Worldwide offshore rig utilization moved up slightly this week, as 2 idle rigs went on contract. The 262' MS Blake 303, formerly the Pride Kentucy, has finished its return from retirement and modifications to start work for Ridgelake in GOM. And the 125' ILC Dolphin 109 returned to active duty after nearly a year of being stacked in Port Fourchon.
Unrest in Nigeria
Nigeria is the largest oil producer in Africa and the eleventh largest in the world, producing about 2.4 million barrels per day over recent months. The economy of Nigeria is extremely dependent on oil production, deriving about 80% of government revenues from the oil sector. With net oil exports of about 2.1 to 2.2 million bpd, the export of crude oil delivered about $27 billion into Nigerian coffers during 2004. However, the people of Nigeria have experienced little benefit from this flow of oil revenue, with more than 70% of the nation living below the poverty level. This lack of improvement in living conditions is a factor in the ongoing violence in the Niger Delta region, where most of the oil and gas activity within Nigeria occurs.
Since the removal of the former military dictatorship and the election of the Obasanjo government in 1999, security has been a major problem for the oil industry in Nigeria. For instance, during the first nine months of 2004, the Nigerian government estimated that there were nearly 600 cases of oil pipeline vandalism. And over the last 3 years, there have been at least 45 oil industry workers held hostage by militants in the Niger Delta.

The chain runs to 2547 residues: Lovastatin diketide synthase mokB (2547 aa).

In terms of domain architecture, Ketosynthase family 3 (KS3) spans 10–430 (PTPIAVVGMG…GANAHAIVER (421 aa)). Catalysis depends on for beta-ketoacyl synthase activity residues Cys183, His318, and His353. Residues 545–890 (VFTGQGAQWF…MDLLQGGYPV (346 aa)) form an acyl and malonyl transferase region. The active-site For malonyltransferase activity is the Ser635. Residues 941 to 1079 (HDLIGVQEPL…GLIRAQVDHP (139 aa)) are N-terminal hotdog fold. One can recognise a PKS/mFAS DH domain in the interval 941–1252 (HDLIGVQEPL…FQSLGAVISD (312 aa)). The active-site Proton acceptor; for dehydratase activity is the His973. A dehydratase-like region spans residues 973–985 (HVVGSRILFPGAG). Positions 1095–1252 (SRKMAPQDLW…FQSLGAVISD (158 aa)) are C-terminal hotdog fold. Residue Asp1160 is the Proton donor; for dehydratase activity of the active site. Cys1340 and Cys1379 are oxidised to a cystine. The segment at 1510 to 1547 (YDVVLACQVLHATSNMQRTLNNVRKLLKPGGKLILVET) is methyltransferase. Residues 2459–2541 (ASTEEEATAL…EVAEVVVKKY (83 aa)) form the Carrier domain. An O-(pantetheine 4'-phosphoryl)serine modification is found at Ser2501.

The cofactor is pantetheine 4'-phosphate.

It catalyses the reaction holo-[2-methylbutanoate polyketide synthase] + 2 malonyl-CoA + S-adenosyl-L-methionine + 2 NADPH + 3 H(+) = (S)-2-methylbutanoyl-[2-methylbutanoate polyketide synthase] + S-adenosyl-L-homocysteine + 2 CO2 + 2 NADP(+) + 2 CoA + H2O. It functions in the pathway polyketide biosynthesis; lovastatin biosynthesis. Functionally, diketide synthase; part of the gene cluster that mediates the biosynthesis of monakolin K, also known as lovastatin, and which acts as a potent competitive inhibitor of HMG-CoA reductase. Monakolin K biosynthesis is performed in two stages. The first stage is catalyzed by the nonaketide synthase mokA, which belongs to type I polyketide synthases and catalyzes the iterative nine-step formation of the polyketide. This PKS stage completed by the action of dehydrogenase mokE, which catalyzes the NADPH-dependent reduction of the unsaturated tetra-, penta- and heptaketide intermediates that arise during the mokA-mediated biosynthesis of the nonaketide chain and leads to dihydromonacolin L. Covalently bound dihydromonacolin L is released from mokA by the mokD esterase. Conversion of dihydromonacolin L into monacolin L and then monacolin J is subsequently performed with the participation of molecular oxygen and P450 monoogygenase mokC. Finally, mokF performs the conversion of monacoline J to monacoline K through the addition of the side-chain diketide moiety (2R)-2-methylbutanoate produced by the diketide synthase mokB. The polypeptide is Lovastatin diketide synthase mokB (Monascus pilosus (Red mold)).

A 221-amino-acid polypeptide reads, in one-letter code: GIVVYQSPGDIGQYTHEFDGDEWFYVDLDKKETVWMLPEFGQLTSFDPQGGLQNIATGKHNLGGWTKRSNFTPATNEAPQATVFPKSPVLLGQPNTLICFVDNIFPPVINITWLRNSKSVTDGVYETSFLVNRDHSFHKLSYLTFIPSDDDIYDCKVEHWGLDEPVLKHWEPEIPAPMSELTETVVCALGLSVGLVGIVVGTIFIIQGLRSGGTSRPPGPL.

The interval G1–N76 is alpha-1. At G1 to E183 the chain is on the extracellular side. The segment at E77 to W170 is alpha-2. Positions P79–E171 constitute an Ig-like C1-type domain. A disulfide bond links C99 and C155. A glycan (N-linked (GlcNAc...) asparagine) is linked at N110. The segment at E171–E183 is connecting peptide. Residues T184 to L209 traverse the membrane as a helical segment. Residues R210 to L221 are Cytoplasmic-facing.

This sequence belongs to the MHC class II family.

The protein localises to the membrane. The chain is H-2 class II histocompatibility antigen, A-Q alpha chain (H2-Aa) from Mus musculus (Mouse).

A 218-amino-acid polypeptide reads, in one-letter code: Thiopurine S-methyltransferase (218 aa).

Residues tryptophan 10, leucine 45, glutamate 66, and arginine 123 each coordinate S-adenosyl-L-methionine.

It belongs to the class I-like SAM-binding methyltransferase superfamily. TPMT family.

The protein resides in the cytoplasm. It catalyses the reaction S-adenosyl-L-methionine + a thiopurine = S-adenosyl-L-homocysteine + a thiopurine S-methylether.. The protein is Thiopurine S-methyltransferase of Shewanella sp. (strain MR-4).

Most of the violence that has been promulgated in southern Nigeria has been carried out under the banner of emancipation and control of petroleum resources for the 14 million Ijaw people of that region. Most recently, the Movement for the Emancipation of the Niger Delta (MEND) has demanded the release of the jailed Ijaw militant leader Mujahid Dokubo-Asari. Although these groups (or at least some of their members) may honestly view this as a justifiable struggle seeking to improve their lives and the welfare of their community, little doubt remains that the violence is actually being carried out under the leadership of criminal leaders who view the stealing of crude oil and ransoming of hostages as opportunities to increase their wealth and buy more weapons.
At this point, there are nine foreign oil workers being held hostage in the swamps of the Niger Delta, and Nigeria's overall oil exports have fallen about 450,000 bpd, roughly 20%. The situation is bad, and only looks to get worse as militants continue to threaten new violence.
Effects on Operators
Beyond Shell, no other operators have experienced reported lossed in production, although many Western oil companies are operating in the region including Total, Chevron, and ExxonMobil. ExxonMobil has the second-largest production presence in Nigeria, producing over 570,000 bpd, and planning to increase that total to 1.2 million bpd in the next five years. A large portion of that increase is expected to come online this year with the startup of the Erha field, which is expected to produce 150,000 bpd via an FPSO.
Effects on the Offshore Rig Fleet
There are currently 12 jackups, 7 semisubs, 5 inland barges, and 1 drillship working in Nigerian waters. Of these 25 rigs, the most likely to be accessible to militant activity would be the inland barges, four of which are working for Shell while one is under contract to Agip.
The drilling contractor with the most Nigerian exposure is Noble, which currently has 7 rigs (6 jackups and 1 semi) under contract in Nigeria. Transocean is a close second with 5 rigs (3 semis, 1 jackup, and 1 drillship) working offshore Nigeria. And GSF comes in third with 3 jackups working in the region.
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